I've just found the form at the bottom of a big To Do pile and remembered I'd left a message here! We're an hour+ from the nearest centre so it would be a big commitment. I've phrased the audition to DD as a "fun dancing day" rather than "audition" that way we can see if she likes it without undue stress on the day or afterwards and then decide whether to go forward in the unlikely event of her getting a place- IF we decide to go for the audition. I'm not sure....
My dd auditioned successfully for JAs and just wanted to say that the audition experience was lovely, none of the kids seemed nervous and were put immediately at ease it was very friendly and a lovely opportunity to see inside the RBS even if nothing comes of it. A really great fun day out! I have been genuinely surprised by the nurturing atmosphere of the classes which she attends for 2 hours every Saturday. Teaching is incredible and my DD has made lots of new friends already. Also, the chance to attend dress rehearsals etc to see the company in action are amazing.The other mums I have encountered are very grounded, some more stage mum than others! It's a great way for your dd to decide whether vocational ballet is for her if she is successful. I feel that one day a week at RBS is a price worth paying for a brilliant opportunity to be trained by a world class ballet school at the age of 8! She can always leave if she doesn't love it after a term or two, no pressure to commit forever. You should be very proud that her teacher is keen to put her forward, one thing I will say is that the passion for ballet certainly has to come from the child as those classes are hard work and plenty of concentration required! All the best whatever you decide.
RBS is not the only vocational school to run an associate programme. Among others there's Elmhurst, Tring and Central too, and many of the dance schools run workshops and short courses.
Well, after much deliberation (helped by discussion on here, thank you!) dd's audition photos have been done today and we'll be posting form off in next couple of days. We decided to take it one step at a time and that the audition alone will be an experience in itself. Dd has been amazingly mature about the whole thing but is excited as anything about the audition now. Who knows where this journey will take us but as my dd herself said "we'll never know unless we try"!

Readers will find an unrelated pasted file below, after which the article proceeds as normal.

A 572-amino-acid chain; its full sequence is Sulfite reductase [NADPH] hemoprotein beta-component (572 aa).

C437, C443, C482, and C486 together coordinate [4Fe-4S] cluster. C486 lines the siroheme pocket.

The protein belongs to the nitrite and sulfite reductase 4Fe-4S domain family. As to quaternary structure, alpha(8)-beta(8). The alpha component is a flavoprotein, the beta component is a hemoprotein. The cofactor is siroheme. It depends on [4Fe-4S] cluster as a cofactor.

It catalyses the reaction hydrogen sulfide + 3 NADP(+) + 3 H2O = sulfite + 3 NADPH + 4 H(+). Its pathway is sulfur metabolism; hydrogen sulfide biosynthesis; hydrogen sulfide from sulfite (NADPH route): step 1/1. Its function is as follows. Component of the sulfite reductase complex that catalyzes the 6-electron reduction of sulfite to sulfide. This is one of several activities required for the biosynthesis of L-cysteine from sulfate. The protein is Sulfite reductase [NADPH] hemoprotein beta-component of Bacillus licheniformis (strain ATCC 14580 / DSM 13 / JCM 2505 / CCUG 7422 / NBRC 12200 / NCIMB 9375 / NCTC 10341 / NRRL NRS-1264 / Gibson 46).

Good luck to your dd!! I am sure she will enjoy the audition process, most of the children I know that have auditioned have loved the process.
Thanks Devon. She's definitely very excited by the prospect of it whatever ends up happening in the end!
OP, are you also on the Balletco forum? I thought I read a similar post on there!
Anyway best of luck to your dd. Hope she has a great day at the audition.
Hi dancergirl. Yes, I did post on balletco forum too. As you can probably tell, this has completely baffled me so felt I needed to get as much advice and as many views as possible to inform my thinking! It's all been very helpful.
Well done to your dd just for auditioning.
Good luck, and hope she has fun
My DD did her audition last week. It was a lovely day out as a PP said. We took her best friend too: only the 2 of them were recommended to audition by their dance school, so they had each other to help with any nerves, but tbh they seemed quite calm and were beautifully behaved, whereas some were a bit showy offy while we were waiting.
It wasn't too "precious" at all, although one mum said how nerve wracking it was. Tbh I'd been more anxious about not getting lost and getting DD's hair to stay in a bun and as I have NO expectations at all I wasn't at all bothered beyond DD having a good time.
I thought the RBS people were lovely and gentle with the children. The intro talk reminded us all how most of them would NOT get a place "if we don't think you're ready yet, don't be disheartened and please try again next time because we do so love to see how your dancing has progressed". I'm not sure if we'll bother again, and the 2hour round trip would make me think twice should she be offered a place by some miracle....!
Anyway they all seemed happy when they came back from the session and DD is now the proud owner of a Ballet Bear souvenir bought at great expense ;). The experience will likely boost her confidence for years regardless of outcome: "Me and BFF had a day off school and I danced at the Royal Ballet and then we went to McDonalds " is her summary of the experience ;)
I hope your DD has a good experience too.
Hi peggydoll and everyone else! Yes, my dd did go to the JA audition in the end - last week in London. I agree with everything you say about it - it was really nicely done, everyone was so friendly and it was a really positive experience for dd. She absolutely loved the lesson and wasn't really that daunted by it at all - I think I got more nervous sitting and waiting for her to come back!! I'm pleased your dd enjoyed it too. Now the wait is on. Who knows what magic ingredients they're looking for and whether anything will come of it but it was a wonderful experience which dd loved every minute of and is still reeling from now, and for now, that's all that matters.